Bird Shot With Arrow Refuses to Give Up—and so Do We

Published by Danny Prater.

His body and wing completely pierced by an arrow, this bush stone-curlew, a bird native to Australia, was shot and left for dead by a twisted individual (or individuals) near Airlie Beach in Queensland, on the country’s northeastern coast.

Don’t worry–as gruesome as his injuries look, the arrow was successfully removed and this bird is now recovering, thanks to the help of a local rescue group.

What’s more, PETA Australia is offering a reward of up to $5,000 for information leading to the arrest and conviction of whoever is responsible for this sickening act of cruelty.

This isn’t an isolated incident.

Because animals cannot report abuse and can’t always do enough to fight back, they’re often used as “practice” victims by people who commit acts of violence. Research in psychology and criminology shows that people who commit acts of cruelty to animals often go on to commit violent acts against their fellow humans. As long as perpetrators of these types of crimes remain at large, other animals—including humans—might also be in danger.

Remember: It’s not just birds, and it doesn’t only happen in other countries.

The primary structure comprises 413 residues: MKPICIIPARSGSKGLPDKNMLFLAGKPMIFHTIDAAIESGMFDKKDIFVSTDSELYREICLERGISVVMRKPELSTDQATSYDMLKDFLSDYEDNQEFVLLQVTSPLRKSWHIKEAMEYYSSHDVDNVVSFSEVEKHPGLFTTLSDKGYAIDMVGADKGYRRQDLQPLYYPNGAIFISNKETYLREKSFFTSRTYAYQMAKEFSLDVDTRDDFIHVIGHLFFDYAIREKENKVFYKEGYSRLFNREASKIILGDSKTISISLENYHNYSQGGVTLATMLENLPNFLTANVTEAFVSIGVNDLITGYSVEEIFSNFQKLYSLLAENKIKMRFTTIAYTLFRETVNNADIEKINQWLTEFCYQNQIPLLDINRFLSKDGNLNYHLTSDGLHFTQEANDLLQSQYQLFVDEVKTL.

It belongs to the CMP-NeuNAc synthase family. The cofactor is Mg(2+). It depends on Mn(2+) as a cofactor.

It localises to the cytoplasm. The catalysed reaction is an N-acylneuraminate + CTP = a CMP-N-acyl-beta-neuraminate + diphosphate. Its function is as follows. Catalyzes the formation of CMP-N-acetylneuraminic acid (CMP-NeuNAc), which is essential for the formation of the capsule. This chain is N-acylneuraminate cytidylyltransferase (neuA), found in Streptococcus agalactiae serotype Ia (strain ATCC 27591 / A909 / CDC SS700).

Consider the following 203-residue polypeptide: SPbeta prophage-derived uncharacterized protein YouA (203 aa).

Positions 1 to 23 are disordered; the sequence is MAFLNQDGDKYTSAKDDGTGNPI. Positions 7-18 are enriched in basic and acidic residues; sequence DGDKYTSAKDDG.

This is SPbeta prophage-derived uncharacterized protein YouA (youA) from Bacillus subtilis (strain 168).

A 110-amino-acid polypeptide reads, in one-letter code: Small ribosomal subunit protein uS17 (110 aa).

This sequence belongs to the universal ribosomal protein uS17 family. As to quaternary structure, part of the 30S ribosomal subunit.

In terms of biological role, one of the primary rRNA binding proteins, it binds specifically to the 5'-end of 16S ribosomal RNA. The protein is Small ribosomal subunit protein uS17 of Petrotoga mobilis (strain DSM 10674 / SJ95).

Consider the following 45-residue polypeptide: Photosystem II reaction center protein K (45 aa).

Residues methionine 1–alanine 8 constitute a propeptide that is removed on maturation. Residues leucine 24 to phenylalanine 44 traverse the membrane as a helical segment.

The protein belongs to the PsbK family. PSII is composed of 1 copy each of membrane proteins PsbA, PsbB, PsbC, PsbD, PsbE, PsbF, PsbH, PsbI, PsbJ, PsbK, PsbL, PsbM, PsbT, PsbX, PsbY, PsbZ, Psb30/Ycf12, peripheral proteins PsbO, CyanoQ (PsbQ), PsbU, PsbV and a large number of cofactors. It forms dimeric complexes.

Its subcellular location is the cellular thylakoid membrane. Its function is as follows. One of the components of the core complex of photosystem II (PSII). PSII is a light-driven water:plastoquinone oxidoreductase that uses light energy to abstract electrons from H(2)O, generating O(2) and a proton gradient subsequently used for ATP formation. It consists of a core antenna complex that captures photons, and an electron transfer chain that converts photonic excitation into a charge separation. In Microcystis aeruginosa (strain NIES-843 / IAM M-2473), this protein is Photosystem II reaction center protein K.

Acts of senseless cruelty, like what happened to this curlew, take place right here in the U.S. to the very dogs and cats we share our homes with:

Always report cruelty when you see itnever be silent!

Your tip may be the final piece that law enforcement needs to catch someone who has hurt an animal in your neighborhood. If you’re not sure what to do for an animal in need, we’re here to help. You can be a voice for all animals simply by being prepared. And please share this post to empower others. Together, we can make the world safer for animals.

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 Ingrid E. Newkirk

“Almost all of us grew up eating meat, wearing leather, and going to circuses and zoos. We never considered the impact of these actions on the animals involved. For whatever reason, you are now asking the question: Why should animals have rights?” READ MORE

— Ingrid E. Newkirk, PETA President and co-author of Animalkind